|zen (Photo credit: mkebbe)|
I am a perfect example of needing to use my intuition and self-contemplation to change a behavior. You see, I often have had to go dumpster diving when I have tried to multitask something rather than attend to one thing at a time. It seems I always misplace something while multitasking, especially when I try to clean up while I am doing other things. I would be trying to clean up from unpacking groceries or while trying to feed the dog and later realize I couldn't locate a gift card I purchased or a can of peas or most recently, a light bulb. Years ago, I would be trying to clear off my desk after a busy day at the office so I could get home quickly for my children's activities and I would need to return to the office later in the evening to rescue checks I had been given from the trash! Concert tickets, once thought lost, were discovered in the wastebasket near my desk after I remembered was filing away papers and clearing off my desk while talking on the phone.
Recently, I received a coupon from a jeweler I use. The coupon offered to clean and repair any damaged posts on rings for a reduced rate. I had just been thinking about taking my wedding rings in to be checked whenever I came across the coupon and decided to use it. My rings require a combination of dish detergent and extra effort to remove and so I made sure I had already taken them off and put them in a container before I even got to the jeweler's.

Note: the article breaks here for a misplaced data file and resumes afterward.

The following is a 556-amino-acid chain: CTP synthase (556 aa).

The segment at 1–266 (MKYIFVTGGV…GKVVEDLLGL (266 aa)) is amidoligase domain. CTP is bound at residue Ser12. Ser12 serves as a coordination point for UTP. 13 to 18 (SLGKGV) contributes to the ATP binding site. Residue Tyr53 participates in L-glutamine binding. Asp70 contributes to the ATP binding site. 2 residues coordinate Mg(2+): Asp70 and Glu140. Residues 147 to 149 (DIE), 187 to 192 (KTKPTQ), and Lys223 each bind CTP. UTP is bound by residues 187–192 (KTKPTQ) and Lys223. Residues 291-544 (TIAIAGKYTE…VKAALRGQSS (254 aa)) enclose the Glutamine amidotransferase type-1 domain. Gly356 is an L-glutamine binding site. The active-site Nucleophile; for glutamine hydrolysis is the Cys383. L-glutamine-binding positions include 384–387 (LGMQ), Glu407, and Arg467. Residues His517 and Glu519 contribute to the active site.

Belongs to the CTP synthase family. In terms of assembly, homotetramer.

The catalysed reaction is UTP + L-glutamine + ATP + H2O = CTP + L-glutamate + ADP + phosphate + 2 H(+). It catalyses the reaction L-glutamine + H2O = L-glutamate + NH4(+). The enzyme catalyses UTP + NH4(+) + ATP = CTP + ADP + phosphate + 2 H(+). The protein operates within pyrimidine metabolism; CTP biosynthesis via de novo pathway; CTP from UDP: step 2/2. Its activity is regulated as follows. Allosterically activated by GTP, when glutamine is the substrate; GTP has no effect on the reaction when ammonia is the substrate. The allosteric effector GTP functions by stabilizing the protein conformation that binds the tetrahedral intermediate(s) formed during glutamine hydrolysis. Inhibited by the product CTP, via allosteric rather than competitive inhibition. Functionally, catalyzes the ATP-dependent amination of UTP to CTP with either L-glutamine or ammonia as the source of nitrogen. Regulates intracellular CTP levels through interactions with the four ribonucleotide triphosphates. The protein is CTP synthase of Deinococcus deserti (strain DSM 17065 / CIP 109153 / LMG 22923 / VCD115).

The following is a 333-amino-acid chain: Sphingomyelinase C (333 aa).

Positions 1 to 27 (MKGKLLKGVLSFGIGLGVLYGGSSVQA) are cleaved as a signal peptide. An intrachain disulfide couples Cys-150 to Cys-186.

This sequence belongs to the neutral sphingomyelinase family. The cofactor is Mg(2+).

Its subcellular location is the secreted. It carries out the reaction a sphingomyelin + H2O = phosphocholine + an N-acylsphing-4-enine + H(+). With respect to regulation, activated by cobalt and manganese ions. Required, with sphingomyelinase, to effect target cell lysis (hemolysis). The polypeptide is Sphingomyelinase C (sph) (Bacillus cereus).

But, the day was much more busy than I planned and everything did not go as expected, it was nearly time for the jeweler to close when I arrived at the store. Not being able to locate the coupon was a minor problem, as I realized the container with my rings was no where to be found. I turned the car upside down trying to locate it while I watched the jeweler hang his "Closed" sign on the door. Then, I remembered I had put all the incidental odds and ends I didn't need anymore in a bag in my car and dumped it promptly in the trash can at the post office where I had stopped previously.
"My ring is in the trash at the post office!" I frantically thought. But it was far too late to go back as they had closed as well. In my mind I thought of how I was going to tell my husband I had lost the rings. I felt clammy and distracted the entire way home and was nearly in tears when I reached my house. As I started to unload the groceries into the kitchen, I saw the small pill container I had dropped my rings into still on the kitchen counter. I had forgotten to take them with me as I went to complete all my errands. Needless to say, the rings are back on my finger and not coming off until I am standing in front of the jeweler.
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When my husband arrived home and asked me how my day was, I quickly said, "Well I learned something I should always remember, today!.....Stop cleaning up!"
Obviously, my Zen was not to stop cleaning up but to pay more attention to each individual task than to try and knock off several at a time. I can't help but think that is how we often go about deciding how to pursue something important in our lives. We don't take the time for the internal contemplation. We don't assess our our style and behavior to make sure we are going about it in a way that is complimentary to our personality and allows the best to be brought out in the process and we sometimes don't look at what didn't work in the past and allow it to be a teaching experience. We are so busy with everything instead of what really needs our undivided attention. Sometimes we are far from our own best zen.
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I'll be there...as soon as I can find my car keys which I hope are not in the .....!